We have been touched and overwhelmed by the media and social media response and are beyond grateful for the support.  Teresa refuses to watch the TV interviews on the internet because she was unprepared to actually go into the courthouse yesterday morning.  I was going by to pay the fee ($42.50 for anyone wondering) and she was staying in the car with the engine running to keep warm.  When Judge McCullough informed me she was able to complete our application process, she also told me Teresa had to be there to re-sign the paperwork we had signed in October.  I texted T to come in, and the media began filming when she joined me at the desk.  Teresa was horrified because she hadn’t washed her hair!

I, on the other hand, did watch the interviews last night and realized I clearly turned into a pillar of salty tears when the reality of the moment hit me and I was asked about my feelings…my feelings?  I had no words then and not many more now. I wonder how any couple feels when they apply for a marriage license?  Excited, nervous, joyful, proud, like something good is about to happen?  I wonder how the suffragettes in South Carolina felt when they voted for the first time…I wonder what the people of color in South Carolina felt when they saw the “colored” signs coming down…I wonder what the illegal immigrants who have lived in South Carolina for decades will feel when they get a driver’s license…maybe I had those feelings or ones like them.  Regardless, this member of the “older couple” couldn’t have ever imagined a moment like this when she was a little girl who asked another little girl to marry her in the early 1950s.   Wow…was what I felt.  Jubilation T. Cornpone…was what I felt.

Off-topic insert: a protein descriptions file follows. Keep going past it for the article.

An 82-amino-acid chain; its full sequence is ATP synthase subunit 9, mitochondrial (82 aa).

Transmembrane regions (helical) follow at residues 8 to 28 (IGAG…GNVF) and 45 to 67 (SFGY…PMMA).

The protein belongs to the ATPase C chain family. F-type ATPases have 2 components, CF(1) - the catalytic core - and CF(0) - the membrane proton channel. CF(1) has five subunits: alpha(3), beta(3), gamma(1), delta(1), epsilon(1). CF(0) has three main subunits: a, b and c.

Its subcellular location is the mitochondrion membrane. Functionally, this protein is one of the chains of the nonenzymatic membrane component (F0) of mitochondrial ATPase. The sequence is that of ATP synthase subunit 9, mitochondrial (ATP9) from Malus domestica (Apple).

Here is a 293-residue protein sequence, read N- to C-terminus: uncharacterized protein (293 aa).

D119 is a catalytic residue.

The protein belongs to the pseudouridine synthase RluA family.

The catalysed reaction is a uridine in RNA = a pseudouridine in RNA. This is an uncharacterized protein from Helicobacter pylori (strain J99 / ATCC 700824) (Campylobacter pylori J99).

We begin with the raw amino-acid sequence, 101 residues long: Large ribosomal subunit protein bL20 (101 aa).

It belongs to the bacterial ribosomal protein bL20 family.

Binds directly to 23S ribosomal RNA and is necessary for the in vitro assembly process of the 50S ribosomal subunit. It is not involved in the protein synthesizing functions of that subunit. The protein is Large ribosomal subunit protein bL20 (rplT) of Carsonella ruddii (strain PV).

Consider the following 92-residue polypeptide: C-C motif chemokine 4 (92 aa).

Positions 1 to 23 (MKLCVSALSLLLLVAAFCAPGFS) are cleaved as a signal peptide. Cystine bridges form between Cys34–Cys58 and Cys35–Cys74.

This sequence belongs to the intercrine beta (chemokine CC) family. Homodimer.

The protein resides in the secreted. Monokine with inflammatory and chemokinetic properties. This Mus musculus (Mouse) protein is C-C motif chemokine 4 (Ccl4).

One of the interesting comments made in a TV interview I watched was that Teresa and I had been “dating for fourteen years.”  Gosh, was that what we’d been doing for fourteen years?  Maybe that’s what young people call living together these days, and I know this youthful reporter was not intentionally offensive.  Or maybe this was a tiny example of why marriage equality is necessary: to say hey this isn’t dating – this is my family we’re talking about, a family that has been through the same highs and lows your family goes through except we lacked the piece of paper that your parents had to make it legal.  Dating, to me, is a trial run.  Teresa and I are already in the race together and way past the starting gate.

To the LGBTQ activists we have worked with for the past thirty years in South Carolina and around the country – thank you for each goal we set and each victory we made happen together.  The burdens have been much easier to bear when they are shared, and we’ve had warriors with Great Spirit walking every step with us.  We admire and respect your leadership and bravery over the long haul that is the task of changing a culture and fundamentally altering the political landscape.